The computer bug has been fixed and there's no evidence data was misused, the SBA told CNBC.

Coronavirus fraud continues to climb, the Federal Trade Commission reports.

And there's this from the FBI:

Securing the ballot

Sixty-seven percent of Americans support implementing vote-by-mail measures during the pandemic.

That's according to a new NBC News-Wall Street Journal poll. Other findings include:

  • About 58% of voters favor changing election laws permanently to allow voting by mail.
  • 39% oppose a permanent change
  • But one-quarter of that 39 percent says mail-in voting should be allowed this November because of the coronavirus.

Global cyberspace

U.K. officials are standing by their decision on Huawei.

The United Kingdom's move to allow the Chinese telecommunications company to help build its next-generation 5G networks was pilloried by U.S. officials. But it's "a firm decision and is not being reopened, Simon McDonald, permanent undersecretary at the foreign ministry said yesterday, according to Reuters. The current policy caps Huawei involvement at 35 percent of the nation’s 5G infrastructure. U.S. officials say Huawei poses a Chinese spying risk, which the company rejects.

But nine telecommunications carriers are still pushing back. They sent a letter on Friday expressing support for an inquiry into 5G security by Parliament's defense committee. The companies, including Airspan and Mavenir, say they can offer a safer alternative to Huawei using 5G software technology.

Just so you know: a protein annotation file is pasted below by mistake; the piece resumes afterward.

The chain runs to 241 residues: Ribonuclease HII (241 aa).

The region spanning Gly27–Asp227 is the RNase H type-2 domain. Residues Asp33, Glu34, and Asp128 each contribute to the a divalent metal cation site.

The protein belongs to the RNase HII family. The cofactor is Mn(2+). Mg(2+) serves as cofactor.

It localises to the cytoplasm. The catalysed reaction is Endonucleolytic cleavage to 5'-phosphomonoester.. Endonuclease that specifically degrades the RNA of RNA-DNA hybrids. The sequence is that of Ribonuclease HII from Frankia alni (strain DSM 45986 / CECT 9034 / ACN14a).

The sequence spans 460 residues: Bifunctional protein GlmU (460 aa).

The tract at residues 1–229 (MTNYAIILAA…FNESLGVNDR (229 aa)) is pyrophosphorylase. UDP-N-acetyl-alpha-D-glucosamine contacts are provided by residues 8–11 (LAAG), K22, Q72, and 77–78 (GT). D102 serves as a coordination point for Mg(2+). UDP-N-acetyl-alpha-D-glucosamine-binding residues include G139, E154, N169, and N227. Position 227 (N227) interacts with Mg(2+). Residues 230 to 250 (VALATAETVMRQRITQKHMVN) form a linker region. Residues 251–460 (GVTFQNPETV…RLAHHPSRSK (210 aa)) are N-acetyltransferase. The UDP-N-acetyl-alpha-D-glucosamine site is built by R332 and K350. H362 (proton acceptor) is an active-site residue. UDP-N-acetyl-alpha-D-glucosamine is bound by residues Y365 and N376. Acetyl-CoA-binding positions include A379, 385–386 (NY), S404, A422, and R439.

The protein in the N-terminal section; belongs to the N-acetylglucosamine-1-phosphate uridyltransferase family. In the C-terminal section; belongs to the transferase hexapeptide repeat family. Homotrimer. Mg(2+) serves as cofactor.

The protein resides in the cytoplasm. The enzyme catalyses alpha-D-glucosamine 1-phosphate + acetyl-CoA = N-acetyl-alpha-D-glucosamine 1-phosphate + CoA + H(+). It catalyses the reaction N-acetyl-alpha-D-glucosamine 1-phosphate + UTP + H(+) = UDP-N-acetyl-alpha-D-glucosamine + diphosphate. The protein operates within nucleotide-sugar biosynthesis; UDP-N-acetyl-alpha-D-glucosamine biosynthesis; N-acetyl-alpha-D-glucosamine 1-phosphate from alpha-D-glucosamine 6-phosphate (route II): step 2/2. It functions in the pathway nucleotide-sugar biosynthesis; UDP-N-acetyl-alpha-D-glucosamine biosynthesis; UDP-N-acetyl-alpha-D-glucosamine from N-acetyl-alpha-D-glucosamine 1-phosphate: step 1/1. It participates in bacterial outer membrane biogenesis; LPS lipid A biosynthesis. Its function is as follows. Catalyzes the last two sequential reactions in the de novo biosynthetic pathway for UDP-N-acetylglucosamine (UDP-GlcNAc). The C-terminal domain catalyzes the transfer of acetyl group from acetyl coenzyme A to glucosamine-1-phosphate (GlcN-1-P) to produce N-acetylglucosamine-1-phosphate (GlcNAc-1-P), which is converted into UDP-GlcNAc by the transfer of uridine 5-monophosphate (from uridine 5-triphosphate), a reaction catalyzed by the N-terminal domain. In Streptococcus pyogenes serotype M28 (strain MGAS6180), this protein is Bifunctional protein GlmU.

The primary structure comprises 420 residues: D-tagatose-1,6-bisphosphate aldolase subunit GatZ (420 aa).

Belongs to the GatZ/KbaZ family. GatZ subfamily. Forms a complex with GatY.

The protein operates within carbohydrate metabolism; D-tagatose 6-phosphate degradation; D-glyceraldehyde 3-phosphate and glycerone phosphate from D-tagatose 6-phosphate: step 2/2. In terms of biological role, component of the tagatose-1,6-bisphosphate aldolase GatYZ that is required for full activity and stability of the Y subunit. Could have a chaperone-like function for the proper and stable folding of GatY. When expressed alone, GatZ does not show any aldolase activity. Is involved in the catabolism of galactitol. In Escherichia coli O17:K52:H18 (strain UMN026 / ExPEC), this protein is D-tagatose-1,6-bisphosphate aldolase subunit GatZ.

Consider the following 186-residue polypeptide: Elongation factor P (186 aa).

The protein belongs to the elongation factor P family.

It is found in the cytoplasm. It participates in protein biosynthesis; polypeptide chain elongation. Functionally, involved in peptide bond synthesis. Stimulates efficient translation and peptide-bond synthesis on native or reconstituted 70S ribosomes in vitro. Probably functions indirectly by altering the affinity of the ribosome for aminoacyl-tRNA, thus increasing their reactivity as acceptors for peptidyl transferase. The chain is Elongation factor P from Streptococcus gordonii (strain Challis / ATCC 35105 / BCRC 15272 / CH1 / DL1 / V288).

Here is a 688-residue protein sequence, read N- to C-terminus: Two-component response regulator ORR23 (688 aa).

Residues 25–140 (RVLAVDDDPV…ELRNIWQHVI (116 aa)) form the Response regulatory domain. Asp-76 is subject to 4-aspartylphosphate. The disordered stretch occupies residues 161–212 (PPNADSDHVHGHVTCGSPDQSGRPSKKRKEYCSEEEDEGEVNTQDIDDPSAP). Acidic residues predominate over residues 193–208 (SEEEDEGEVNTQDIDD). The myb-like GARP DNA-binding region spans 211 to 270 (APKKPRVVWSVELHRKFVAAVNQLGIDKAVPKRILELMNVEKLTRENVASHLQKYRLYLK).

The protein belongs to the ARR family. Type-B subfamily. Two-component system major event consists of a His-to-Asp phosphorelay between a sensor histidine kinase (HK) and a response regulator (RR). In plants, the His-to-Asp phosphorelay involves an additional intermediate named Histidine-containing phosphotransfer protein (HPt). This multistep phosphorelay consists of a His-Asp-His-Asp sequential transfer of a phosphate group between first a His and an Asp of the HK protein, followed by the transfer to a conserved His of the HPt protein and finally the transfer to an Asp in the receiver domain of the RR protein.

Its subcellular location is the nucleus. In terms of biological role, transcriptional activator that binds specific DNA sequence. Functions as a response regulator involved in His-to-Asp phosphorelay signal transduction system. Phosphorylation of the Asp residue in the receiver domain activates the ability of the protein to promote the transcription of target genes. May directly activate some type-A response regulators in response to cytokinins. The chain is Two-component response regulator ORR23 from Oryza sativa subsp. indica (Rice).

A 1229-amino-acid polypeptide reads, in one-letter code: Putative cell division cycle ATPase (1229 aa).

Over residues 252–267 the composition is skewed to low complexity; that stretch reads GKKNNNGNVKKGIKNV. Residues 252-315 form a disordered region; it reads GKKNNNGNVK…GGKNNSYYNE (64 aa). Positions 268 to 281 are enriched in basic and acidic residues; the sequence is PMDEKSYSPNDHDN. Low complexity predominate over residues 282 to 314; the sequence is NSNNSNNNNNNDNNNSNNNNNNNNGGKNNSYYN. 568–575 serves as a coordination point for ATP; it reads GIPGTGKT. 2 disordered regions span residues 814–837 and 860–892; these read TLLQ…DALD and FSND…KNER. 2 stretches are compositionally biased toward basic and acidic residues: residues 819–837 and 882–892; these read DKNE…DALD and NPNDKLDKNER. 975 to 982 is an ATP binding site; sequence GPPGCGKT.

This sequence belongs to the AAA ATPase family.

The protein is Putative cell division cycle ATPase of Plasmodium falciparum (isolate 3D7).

In other international security news: 

Hackers working in support of the Vietnamese government have attempted to break into Chinese state organisations at the centre of Beijing's effort to contain the coronavirus outbreak, U.S. cybersecurity firm FireEye said on Wednesday.

Privacy patch

Marc Rotenberg has departed from his role as executive director of the Electronic Privacy Information Center.

General Counsel Alan Butler will serve as interim executive director, the organization announced yesterday.

Rotenberg is a longtime pillar of the Washington privacy policy world. The announcement doesn't cite a reason for Rotenberg's departure. But he faced intense criticism from employees for continuing to show up to work in early March after taking a test for the coronavirus that later came back positive, Protocol's Issie Lapowksy reported last week. 

The board is still looking into the issue:


Coming up:

  • The R Street Institute will host a discussion on "EARN IT Act and Its Broader Implications for Encryption and Cybersecurity" on April 28 at 2 pm.

Have an event you want our readers to know about? Email tonya.riley@washpost.com.

Secure log off

Sen. Warner managed to generate controversy yesterday. But it wasn't about Russia. 

From MSNBC's Nick Ramsay:

You can watch the whole video on Instagram. But some viewers may find it disturbing. My colleague Laura Michalski:

Even Warner's communications director was trying to stay out of it.